Kareena delivers a bravura performance. She is visually different from most Indian actresses in that her face, in its sculpted contours and full cosmetic glamour, is a dazzling mix of Desi and European features. Here, she heighens that aesthetic sizzle with wrenching emotional depth. I don’t have much memories of her character - Mahi Arora - showing pure happiness in this film. Her beautiful face is dominated by dysphoria. Pain and frustration are writ large on her features, tears form her real make-up. She makes heaps of mistakes, guns and works for success like a fiend, sobs and pleads like a dying person begging for life, hopes like a child and also unwittingly sports the maturity of the latter. She wants to be an eternal heroine, but her mind is the villain.
Both Page 3 and Satta ended on a note of sobriety , coming to rest on the ashes of skullduggery. ’Heroine’s arc too is laid to peace in similar fashion, but it does not earn its composure in an equally convincing manner. Yes, there are enough snapshots given before-hand about Mahi’s persona to suggest that she can end up the way she did, but about 10 to 15 minutes of bridging narrative seems to have been chopped off. Structurally, both this film and "Kahani" have excellent narratives for three-quarters of their run-time but while the latter film then dipped and swerved before soaring off into the heavens like a phoenix that was never dead, this one ultimately rests its head without doing that last leg of soul-redeeming work.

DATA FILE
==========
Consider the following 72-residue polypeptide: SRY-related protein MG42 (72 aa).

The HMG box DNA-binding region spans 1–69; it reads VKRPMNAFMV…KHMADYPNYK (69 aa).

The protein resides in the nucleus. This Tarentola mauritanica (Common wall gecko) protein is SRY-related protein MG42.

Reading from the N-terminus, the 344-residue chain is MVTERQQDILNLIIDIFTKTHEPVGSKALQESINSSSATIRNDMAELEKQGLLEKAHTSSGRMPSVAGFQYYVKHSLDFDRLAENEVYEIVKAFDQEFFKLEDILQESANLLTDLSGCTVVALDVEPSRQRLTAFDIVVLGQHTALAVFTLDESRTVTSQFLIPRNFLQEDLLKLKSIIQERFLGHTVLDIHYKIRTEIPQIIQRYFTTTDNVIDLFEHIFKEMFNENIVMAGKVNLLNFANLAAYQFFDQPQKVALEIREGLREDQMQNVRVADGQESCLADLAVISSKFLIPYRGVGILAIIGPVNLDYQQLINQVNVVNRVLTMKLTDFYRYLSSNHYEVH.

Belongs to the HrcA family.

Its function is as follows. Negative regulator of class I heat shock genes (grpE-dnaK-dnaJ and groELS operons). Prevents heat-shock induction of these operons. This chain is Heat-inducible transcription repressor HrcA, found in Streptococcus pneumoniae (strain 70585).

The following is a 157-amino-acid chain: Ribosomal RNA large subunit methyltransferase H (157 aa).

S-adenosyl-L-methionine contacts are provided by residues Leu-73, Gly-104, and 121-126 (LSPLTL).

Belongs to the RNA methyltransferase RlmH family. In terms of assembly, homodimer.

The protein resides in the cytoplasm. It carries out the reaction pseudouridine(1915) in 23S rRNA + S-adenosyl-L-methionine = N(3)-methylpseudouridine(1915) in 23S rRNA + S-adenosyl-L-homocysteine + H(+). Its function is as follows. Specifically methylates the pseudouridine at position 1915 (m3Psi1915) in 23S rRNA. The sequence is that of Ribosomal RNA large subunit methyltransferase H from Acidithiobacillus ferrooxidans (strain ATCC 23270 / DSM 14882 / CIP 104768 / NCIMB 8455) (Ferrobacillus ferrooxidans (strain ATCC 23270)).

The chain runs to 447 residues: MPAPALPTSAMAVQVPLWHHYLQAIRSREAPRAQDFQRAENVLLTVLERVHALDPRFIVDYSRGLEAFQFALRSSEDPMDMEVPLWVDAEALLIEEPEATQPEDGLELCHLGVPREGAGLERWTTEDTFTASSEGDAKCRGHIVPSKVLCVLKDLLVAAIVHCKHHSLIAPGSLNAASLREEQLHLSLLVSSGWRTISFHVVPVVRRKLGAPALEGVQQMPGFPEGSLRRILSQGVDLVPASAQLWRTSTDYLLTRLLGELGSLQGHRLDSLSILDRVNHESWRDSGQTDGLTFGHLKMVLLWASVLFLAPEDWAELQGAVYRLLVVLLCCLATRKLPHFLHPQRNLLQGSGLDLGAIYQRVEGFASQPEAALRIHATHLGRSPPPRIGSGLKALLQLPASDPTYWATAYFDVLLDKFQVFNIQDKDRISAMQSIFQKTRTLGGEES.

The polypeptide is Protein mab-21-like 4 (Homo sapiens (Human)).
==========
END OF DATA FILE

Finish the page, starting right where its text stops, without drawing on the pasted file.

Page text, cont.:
If you want to watch this film, prepare to run the risk of being eventually disappointed, but before that, also expect to be wowed by a good deal of highly accomplished story-telling. Few directors in the Hindi film industry can peddle truth and garnish it with compelling gravitas ,like how Bhandarkar can. He directs Kareena with such focus that her performance here embodies that naked heart of fulfilled talent that beats at the core of commercial cinema and salvages its carcass. Even his major mistakes can be forgiven in the context of the larger victories he pulls off. Heroine's screenplay does not end with a smash-hit but by the final stages it has already elbowed and eased its way into the gallery of top 'insider' films. This film will make actresses, both struggling and winning, at least momentarily forget the glamour-bulbs and see whether they can catch a part of their own reflection.